“There will always be a small percentage of people whose unique circumstance puts them outside the square box,” Marsh said. “There were five plaintiffs in the case [who claimed they were unable to receive testing due to costs], and I distinguish them against the 400,000 tests we’ve done. We appreciate that there are some people who can’t afford the test, and if you can’t afford the test, we’ll do it for free.”

But Ellen Matloff, director of genetic counseling at the Yale Cancer Center, pointed to the high cost of comprehensive BRCA1 and BRCA2 testing through Myriad.

“I’ve seen the cost of testing rise from $1,600 in the late 1990s to almost $4,000 today, even though the price of technology has gone so far down that the cost should have gone down as well,” said Matloff, who is also a plaintiff in the suit. “This test could easily be offered for less than $1,000.”


The Jewish Daily Forward welcomes reader comments in order to promote thoughtful discussion on issues of importance to the Jewish community. In the interest of maintaining a civil forum, The Jewish Daily Forwardrequires that all commenters be appropriately respectful toward our writers, other commenters and the subjects of the articles. Vigorous debate and reasoned critique are welcome; name-calling and personal invective are not. While we generally do not seek to edit or actively moderate comments, our spam filter prevents most links and certain key words from being posted and The Jewish Daily Forward reserves the right to remove comments for any reason.





Find us on Facebook!
  • Is pot kosher for Passover. The rabbis say no, especially for Ashkenazi Jews. And it doesn't matter if its the unofficial Pot Day of April 20.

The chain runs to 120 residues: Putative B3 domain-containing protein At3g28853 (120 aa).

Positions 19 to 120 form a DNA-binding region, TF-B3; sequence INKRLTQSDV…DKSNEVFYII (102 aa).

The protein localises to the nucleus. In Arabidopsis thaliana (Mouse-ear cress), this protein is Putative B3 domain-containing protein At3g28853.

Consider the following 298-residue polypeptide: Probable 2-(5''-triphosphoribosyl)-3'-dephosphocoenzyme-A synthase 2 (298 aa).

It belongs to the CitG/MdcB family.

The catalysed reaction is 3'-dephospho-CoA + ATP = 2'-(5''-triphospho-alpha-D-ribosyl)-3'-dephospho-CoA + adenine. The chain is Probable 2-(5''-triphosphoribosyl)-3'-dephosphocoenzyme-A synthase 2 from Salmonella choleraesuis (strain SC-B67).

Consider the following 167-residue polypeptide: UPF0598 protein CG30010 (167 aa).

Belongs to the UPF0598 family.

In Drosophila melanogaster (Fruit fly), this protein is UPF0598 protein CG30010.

• A Ukrainian rabbi says he thinks the leaflets ordering Jews in restive Donetsk to 'register' were a hoax. But the disturbing story still won't die.
  • Some snacks to help you get through the second half of Passover.
  • You wouldn't think that a Soviet-Jewish immigrant would find much in common with Gabriel Garcia Marquez. But the famed novelist once helped one man find his first love. http://jd.fo/f3JiS
  • Can you relate?
  • The Forverts' "Bintel Brief" advice column ran for more than 65 years. Now it's getting a second life — as a cartoon.
  • Half of this Hillel's members believe Jesus was the Messiah.
  • Vinyl isn't just for hipsters and hippies. Israeli photographer Eilan Paz documents the most astonishing record collections from around the world:http://jd.fo/g3IyM
  • Could Spider-Man be Jewish? Andrew Garfield thinks so.
  • Most tasteless video ever? A new video shows Jesus Christ dying at Auschwitz.
  • "It’s the smell that hits me first — musty, almost sweet, emanating from the green felt that cradles each piece of silver cutlery in its own place." Only one week left to submit! Tell us the story of your family's Jewish heirloom.
  • Mazel tov to Chelsea Clinton and Marc Mezvinsky!
  • If it's true, it's pretty terrifying news.
  • “My mom went to cook at the White House and all I got was this tiny piece of leftover raspberry ganache."
  • from-cache

Would you like to receive updates about new stories?




















We will not share your e-mail address or other personal information.

Already subscribed? Manage your subscription.